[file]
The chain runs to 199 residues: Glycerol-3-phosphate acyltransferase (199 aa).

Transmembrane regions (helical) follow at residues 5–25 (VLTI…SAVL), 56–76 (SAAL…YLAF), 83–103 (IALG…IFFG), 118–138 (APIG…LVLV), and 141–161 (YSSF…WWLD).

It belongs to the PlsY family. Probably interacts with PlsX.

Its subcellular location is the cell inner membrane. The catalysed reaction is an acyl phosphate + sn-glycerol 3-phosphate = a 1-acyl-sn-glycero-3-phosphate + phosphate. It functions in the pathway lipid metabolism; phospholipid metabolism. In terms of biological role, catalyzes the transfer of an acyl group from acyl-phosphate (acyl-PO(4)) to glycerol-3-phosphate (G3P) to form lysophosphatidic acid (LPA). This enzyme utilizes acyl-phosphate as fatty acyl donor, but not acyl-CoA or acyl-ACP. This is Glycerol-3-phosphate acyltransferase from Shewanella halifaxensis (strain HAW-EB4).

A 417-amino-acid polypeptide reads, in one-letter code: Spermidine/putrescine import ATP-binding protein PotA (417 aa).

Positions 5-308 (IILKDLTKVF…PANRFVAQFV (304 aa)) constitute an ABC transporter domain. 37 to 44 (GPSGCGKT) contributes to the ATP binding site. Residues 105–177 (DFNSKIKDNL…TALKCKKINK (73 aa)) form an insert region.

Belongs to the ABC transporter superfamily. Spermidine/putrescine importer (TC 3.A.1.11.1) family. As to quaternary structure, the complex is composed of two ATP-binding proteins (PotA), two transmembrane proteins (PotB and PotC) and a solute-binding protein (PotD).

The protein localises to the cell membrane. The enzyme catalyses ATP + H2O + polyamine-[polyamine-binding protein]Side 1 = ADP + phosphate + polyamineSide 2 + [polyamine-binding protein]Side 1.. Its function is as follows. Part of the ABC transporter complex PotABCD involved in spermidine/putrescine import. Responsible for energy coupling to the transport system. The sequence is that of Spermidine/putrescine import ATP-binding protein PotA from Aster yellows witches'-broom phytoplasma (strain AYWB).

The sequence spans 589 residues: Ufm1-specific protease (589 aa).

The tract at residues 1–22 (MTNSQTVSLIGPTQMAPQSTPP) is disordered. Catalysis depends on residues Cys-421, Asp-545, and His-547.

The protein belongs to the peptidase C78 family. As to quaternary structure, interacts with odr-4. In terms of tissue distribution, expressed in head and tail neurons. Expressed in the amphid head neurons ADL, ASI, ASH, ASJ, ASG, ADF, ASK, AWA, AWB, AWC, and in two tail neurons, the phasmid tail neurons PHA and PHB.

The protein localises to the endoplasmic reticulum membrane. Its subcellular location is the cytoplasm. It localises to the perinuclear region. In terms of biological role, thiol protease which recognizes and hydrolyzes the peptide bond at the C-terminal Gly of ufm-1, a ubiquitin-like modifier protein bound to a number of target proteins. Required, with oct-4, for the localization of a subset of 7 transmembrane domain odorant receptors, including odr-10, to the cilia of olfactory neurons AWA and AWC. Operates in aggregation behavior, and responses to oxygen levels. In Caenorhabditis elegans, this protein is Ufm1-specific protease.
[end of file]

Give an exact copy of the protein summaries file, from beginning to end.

The chain runs to 199 residues: Glycerol-3-phosphate acyltransferase (199 aa).

Transmembrane regions (helical) follow at residues 5–25 (VLTI…SAVL), 56–76 (SAAL…YLAF), 83–103 (IALG…IFFG), 118–138 (APIG…LVLV), and 141–161 (YSSF…WWLD).

It belongs to the PlsY family. Probably interacts with PlsX.

Its subcellular location is the cell inner membrane. The catalysed reaction is an acyl phosphate + sn-glycerol 3-phosphate = a 1-acyl-sn-glycero-3-phosphate + phosphate. It functions in the pathway lipid metabolism; phospholipid metabolism. In terms of biological role, catalyzes the transfer of an acyl group from acyl-phosphate (acyl-PO(4)) to glycerol-3-phosphate (G3P) to form lysophosphatidic acid (LPA). This enzyme utilizes acyl-phosphate as fatty acyl donor, but not acyl-CoA or acyl-ACP. This is Glycerol-3-phosphate acyltransferase from Shewanella halifaxensis (strain HAW-EB4).

A 417-amino-acid polypeptide reads, in one-letter code: Spermidine/putrescine import ATP-binding protein PotA (417 aa).

Positions 5-308 (IILKDLTKVF…PANRFVAQFV (304 aa)) constitute an ABC transporter domain. 37 to 44 (GPSGCGKT) contributes to the ATP binding site. Residues 105–177 (DFNSKIKDNL…TALKCKKINK (73 aa)) form an insert region.

Belongs to the ABC transporter superfamily. Spermidine/putrescine importer (TC 3.A.1.11.1) family. As to quaternary structure, the complex is composed of two ATP-binding proteins (PotA), two transmembrane proteins (PotB and PotC) and a solute-binding protein (PotD).

The protein localises to the cell membrane. The enzyme catalyses ATP + H2O + polyamine-[polyamine-binding protein]Side 1 = ADP + phosphate + polyamineSide 2 + [polyamine-binding protein]Side 1.. Its function is as follows. Part of the ABC transporter complex PotABCD involved in spermidine/putrescine import. Responsible for energy coupling to the transport system. The sequence is that of Spermidine/putrescine import ATP-binding protein PotA from Aster yellows witches'-broom phytoplasma (strain AYWB).

The sequence spans 589 residues: Ufm1-specific protease (589 aa).

The tract at residues 1–22 (MTNSQTVSLIGPTQMAPQSTPP) is disordered. Catalysis depends on residues Cys-421, Asp-545, and His-547.

The protein belongs to the peptidase C78 family. As to quaternary structure, interacts with odr-4. In terms of tissue distribution, expressed in head and tail neurons. Expressed in the amphid head neurons ADL, ASI, ASH, ASJ, ASG, ADF, ASK, AWA, AWB, AWC, and in two tail neurons, the phasmid tail neurons PHA and PHB.

The protein localises to the endoplasmic reticulum membrane. Its subcellular location is the cytoplasm. It localises to the perinuclear region. In terms of biological role, thiol protease which recognizes and hydrolyzes the peptide bond at the C-terminal Gly of ufm-1, a ubiquitin-like modifier protein bound to a number of target proteins. Required, with oct-4, for the localization of a subset of 7 transmembrane domain odorant receptors, including odr-10, to the cilia of olfactory neurons AWA and AWC. Operates in aggregation behavior, and responses to oxygen levels. In Caenorhabditis elegans, this protein is Ufm1-specific protease.